Yangshou, Sunny – Max: 27; Min: 11; Avg: 19
We were tired after all the impressions and experiences of the previous day. Jessie had proposed that she would pick us up at 7:30 to be ready for the boat at 8:00. We weren’t sure we would be able to make it up so early, so eventually she agreed we could take the boat at 13:30 which allowed us to have a relaxing breakfast and the kids to take it easy. Steven, never wanting to waste an opportunity to see something new, went for a walk along the path that passed by the hotel.
At around 13:00 we walked down the hill from the hotel to pick up our bicycles. The bicycle rental shop was a house that doubled as a bicycle rental shop – the bicycles stacked up next to the TV and sofa! The wife of the owner was looking after her grandchild, who got a lot of attention from Yanmei and Lene.
Jessie was late and when she arrived we were running out of time. We cycled to the docks and found out that it was a private boat, so there wasn’t a scheduled time to leave. We lifted the bikes onboard and sailed downstream along the Li River to Liugong, a small village, passing the stadium where the Liu Sanjie Light and Sound show was held.
We sat on the deck whilst we experienced life along the river: fishermen, fish farms, water buffalo, men collecting seaweed on bamboo rafts, people swimming in the river and a seemingly unlimited number of karst peaks, before being dropped off in Liujong. We bought a couple of cokes from some men who helped us lift the bikes up the hill to the town and started cycling through the countryside. Just like the day before, we passed through many small villages and being Saturday many children were out playing – and practicing their English as we cycled by. We passed by herb, peanut and rice fields, small lakes and the one karst peak after the next. Again we were amazed at the beauty and tranquility of the countryside.
It was hotter today, or at least that’s how it felt, and the bicycle trip was longer, but Yanmei and Daji had no problems keeping up – Daji would have probably set the pace if we’d let him. Even though they had to push their bicycles every now and then where the dirt tracks got too sandy, they never complained.
As we turned a corner we were suddenly confronted with a row of 20 or so golf-buggy’s full of tourists who’d just got off one of the boats from Guilin, and being guided through the countryside in relative comfort, whilst we were sweaty and tired on our bikes – but I wouldn’t have swapped for anything. Each time the golf-buggy’s stopped, there was a row of Chinese farmers carrying water buckets or with babies on their backs, ready to pose for photographs for a small sum of money; or selling crowns of flowers, or other local goods – commercialism has also reached the Chinese countryside.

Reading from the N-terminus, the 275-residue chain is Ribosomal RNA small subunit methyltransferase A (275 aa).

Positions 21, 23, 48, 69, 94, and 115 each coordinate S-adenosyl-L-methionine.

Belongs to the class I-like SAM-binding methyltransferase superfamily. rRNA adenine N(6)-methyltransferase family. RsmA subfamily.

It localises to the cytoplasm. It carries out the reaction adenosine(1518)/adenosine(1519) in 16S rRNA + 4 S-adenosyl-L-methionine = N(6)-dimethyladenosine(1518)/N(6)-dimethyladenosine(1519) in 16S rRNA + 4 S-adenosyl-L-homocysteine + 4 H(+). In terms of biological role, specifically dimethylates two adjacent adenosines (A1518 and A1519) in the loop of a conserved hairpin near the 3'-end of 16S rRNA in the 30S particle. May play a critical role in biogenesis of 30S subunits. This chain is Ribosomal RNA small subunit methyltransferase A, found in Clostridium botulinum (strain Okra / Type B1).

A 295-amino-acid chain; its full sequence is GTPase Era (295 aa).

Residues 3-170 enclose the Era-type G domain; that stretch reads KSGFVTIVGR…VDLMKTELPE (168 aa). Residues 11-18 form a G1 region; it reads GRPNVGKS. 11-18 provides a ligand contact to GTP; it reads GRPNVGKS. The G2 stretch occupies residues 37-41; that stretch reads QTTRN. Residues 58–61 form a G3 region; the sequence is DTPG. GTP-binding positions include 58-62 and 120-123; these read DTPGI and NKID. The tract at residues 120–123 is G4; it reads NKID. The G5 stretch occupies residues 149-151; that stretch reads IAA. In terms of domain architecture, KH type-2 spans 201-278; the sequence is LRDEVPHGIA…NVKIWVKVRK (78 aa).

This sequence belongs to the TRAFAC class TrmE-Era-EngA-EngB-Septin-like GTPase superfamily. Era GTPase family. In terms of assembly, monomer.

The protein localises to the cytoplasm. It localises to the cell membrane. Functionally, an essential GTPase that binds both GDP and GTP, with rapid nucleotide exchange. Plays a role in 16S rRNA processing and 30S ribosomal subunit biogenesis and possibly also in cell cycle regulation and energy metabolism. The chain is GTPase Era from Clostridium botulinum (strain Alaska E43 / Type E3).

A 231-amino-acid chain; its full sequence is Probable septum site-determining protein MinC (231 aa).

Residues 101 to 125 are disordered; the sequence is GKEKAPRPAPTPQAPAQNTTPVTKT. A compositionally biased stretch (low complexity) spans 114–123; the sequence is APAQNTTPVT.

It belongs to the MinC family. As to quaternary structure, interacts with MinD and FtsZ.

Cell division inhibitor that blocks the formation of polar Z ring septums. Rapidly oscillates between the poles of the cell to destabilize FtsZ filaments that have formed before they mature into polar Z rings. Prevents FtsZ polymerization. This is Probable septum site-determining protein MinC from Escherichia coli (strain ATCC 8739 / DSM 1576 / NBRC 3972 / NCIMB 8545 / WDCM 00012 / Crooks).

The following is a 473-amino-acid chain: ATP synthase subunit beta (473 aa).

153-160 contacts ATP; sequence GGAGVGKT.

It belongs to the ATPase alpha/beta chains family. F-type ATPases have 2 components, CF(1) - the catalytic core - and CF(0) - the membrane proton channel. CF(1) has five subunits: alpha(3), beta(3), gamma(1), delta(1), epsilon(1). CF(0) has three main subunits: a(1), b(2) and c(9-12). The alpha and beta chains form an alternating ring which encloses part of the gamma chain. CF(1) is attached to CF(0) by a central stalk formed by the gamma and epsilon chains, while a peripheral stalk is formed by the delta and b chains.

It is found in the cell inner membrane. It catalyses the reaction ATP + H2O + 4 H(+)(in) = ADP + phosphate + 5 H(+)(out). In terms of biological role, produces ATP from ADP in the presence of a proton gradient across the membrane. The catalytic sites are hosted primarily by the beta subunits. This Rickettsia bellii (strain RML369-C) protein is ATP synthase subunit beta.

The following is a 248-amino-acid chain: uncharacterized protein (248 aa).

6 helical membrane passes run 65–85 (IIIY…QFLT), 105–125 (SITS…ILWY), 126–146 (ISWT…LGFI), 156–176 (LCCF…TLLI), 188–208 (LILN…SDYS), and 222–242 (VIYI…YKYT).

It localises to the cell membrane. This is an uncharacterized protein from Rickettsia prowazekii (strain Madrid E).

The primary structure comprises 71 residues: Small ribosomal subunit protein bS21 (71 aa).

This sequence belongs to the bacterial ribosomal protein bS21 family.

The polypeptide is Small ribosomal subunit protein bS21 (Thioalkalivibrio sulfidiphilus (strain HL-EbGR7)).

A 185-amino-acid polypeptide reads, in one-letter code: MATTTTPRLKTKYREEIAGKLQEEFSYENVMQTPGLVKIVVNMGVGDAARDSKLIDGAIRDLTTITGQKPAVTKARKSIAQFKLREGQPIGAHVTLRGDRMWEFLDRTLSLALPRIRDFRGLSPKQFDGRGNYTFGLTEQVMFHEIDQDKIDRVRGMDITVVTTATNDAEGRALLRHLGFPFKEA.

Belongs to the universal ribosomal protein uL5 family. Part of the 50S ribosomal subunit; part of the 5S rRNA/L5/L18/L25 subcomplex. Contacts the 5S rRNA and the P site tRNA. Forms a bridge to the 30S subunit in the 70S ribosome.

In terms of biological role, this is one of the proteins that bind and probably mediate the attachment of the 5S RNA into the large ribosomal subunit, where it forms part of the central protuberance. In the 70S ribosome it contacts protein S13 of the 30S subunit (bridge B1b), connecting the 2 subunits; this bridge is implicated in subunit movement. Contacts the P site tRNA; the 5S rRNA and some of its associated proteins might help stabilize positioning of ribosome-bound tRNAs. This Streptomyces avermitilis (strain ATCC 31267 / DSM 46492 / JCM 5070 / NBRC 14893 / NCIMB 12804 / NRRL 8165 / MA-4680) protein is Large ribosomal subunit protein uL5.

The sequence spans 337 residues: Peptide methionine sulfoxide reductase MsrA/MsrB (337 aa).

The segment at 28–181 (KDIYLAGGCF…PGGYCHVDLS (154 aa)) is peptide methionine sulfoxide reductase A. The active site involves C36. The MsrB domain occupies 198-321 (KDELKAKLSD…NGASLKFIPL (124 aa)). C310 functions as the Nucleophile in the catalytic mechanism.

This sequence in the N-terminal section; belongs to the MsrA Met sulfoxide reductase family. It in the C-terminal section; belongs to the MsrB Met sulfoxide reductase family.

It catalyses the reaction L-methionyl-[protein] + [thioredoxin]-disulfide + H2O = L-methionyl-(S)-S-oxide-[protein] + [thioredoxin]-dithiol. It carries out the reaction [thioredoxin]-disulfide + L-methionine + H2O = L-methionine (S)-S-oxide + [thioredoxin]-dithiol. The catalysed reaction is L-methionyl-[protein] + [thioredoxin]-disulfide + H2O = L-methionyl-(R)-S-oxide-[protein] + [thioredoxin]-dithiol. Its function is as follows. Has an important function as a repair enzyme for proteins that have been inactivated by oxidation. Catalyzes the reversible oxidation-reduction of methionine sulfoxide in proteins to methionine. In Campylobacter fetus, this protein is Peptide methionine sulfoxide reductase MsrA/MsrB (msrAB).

We broke for refreshments at a small cafe before continuing the trip to Yangshou along the small dirt tracks, through small villages. We noticed that they were building everywhere, a sign that the improved economy was also reaching the Chinese countryside.
We arrived home at around 17:00, tired, thirsty and dirty after another fantastic trip through the Chinese countryside. We thanked Jessie for her great work, she was a wealth of information and had her own interesting background – but that’s up to her to tell you. You can read more about the trips Jessie offers here.
We delivered the bikes back and reserved them again for the next day, and after dropping off our stuff, we went directly to the upstairs bar at the hotel and ordered drinks – watching the empty boats go back to Guilin and the sun go down. We washed ourselves and eat dinner at the hotel – the food was very good at reasonable prices – not least the lemon chicken!